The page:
Mystery still surrounds appearance of the strange shape on weather radar above Indiana, Illinois, and Kentucky tri-state area
- Just before 3pm on Monday, National Weather Service noticed something odd on its radar
- A weird ‘blob’ appeared on its map of the tri-state area that encompasses Indiana, Illinois, and Kentucky
- The pattern was unusual since there were clear skies on Monday
- A TV station was told that the blob was a plume of chaff released from a C-130 military transport plane
- However two officers at the only naval bases in the area say there were no operations in the area at the time
The mystery of a strange pattern that appeared on the weather radar Monday and caused much discussion on social media has not yet been solved.
The National Weather Service in Paducah, Kentucky spent hours trying to figure out how to explain the cause just before 3pm local time on Monday.
The pattern was unusual because there wasn’t a drop of rain in the region. The skies were clear and temperatures were in the 20s.
The pattern was identified in the Indiana-Illinois-Kentucky tri-state area. Radar showed what looked like a ‘blob’ that expanded in length and moved southward.
The mystery of the strange pattern that emerged on the weather radar Monday afternoon in the Indiana-Illinois-Kentucky tri-state area has not been solved
So far the National Weather Service has not been able to definitively identify what the pattern is.
All kinds of bizarre guesses as to what the blob could be emerged on social media with people claiming it could be a flock of birds, aliens or residue the government uses to control the weather.
A tweet from Eyewitness News meteorologist Wayne Hart on Tuesday morning seemingly debunked the mystery.
Citing an unnamed pilot, he said Evansville air traffic control claimed a military C-130 released a stream of chaff a few miles northwest of Evansville.
Chaff is a radar-jamming material sometimes used during training exercises.
The Courier and Press reported that military bases are located near the areas where the blips appeared in Fort Campbell in Kentucky and Scott Air Force Base in Western Illinois.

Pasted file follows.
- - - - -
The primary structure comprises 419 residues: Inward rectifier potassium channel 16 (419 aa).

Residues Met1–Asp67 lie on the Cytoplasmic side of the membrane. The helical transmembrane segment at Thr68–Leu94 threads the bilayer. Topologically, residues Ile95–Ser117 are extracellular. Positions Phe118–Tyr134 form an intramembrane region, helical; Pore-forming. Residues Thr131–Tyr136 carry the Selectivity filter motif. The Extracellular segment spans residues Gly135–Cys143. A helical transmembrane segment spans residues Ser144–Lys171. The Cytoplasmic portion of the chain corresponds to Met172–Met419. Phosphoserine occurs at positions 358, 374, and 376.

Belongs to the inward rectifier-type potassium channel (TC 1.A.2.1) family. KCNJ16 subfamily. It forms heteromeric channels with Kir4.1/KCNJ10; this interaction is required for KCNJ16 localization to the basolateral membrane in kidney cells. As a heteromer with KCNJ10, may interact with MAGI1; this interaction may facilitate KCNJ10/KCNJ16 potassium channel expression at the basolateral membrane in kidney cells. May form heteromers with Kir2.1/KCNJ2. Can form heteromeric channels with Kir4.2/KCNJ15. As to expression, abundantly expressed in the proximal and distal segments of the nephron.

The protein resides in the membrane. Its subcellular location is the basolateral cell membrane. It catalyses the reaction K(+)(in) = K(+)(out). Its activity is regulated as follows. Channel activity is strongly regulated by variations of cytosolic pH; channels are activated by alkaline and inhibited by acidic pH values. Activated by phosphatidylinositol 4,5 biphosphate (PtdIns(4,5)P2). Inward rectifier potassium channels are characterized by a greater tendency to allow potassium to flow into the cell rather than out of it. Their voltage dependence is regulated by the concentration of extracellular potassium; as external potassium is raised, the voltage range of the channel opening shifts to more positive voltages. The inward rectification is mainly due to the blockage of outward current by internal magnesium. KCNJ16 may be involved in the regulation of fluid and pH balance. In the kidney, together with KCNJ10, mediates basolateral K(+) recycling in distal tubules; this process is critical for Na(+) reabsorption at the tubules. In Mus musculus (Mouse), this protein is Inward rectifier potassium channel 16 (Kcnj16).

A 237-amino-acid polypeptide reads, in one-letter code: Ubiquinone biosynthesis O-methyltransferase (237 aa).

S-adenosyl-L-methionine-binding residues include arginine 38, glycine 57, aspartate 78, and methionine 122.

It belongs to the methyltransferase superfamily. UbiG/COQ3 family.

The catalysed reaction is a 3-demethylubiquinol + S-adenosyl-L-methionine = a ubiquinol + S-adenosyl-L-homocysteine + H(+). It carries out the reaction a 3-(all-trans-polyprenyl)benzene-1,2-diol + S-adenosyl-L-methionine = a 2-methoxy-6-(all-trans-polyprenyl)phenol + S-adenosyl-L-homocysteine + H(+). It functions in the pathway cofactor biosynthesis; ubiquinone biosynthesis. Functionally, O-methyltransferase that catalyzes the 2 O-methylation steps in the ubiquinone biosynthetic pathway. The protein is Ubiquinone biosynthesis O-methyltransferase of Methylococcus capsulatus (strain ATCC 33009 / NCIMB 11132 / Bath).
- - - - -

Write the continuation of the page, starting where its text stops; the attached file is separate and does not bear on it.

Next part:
But if this was a case of military chaff and it did come from a C-130, the plane didn’t come from either of those bases.
‘Whatever aircraft it was, it was not a Scott Air Force Base craft,’ Master Sargeant Thomas Doscher said Tuesday morning.
A spokesman for Fort Campbell wasn’t as unequivocal, but said he didn’t know of any such operation.
The only way the plane could have come from Fort Campbell, he said, is if it was involved in a secret special forces exercise.
Now questions remain as to where the plane came from and whether someone intentionally was releasing chaff into the atmosphere.
A pilot in the area told WEHT-TV that air traffic control at Evansville Regional Airport in Indiana noticed chaff released from a military C-130 plane northwest of Evansville
Chaff is a bundle of radar reflective material made up of aluminum strips or bundles of metalized glass fibers. The effect of chaff (above) on the display of a Würzburg Riese radar
Military aircraft send chaff into the air in order to fool radar operators.
Fighter jets and other military aircraft use chaff to make it hard for radar-guided missiles to hit them.
The region is what’s known as a Military Operations Area (MOA). An MOA is a designated piece of airspace which is used for military aircraft training activities.
The Red Hills MOA is a relatively large bit of airspace that encompasses Illinois and Indiana.
Nonetheless, it is unusual for a C-130 to release chaff at a relatively low altitude.
It is also strange for the chaff to stay airborne for that long and remain intact in a cohesive formation for almost half a day.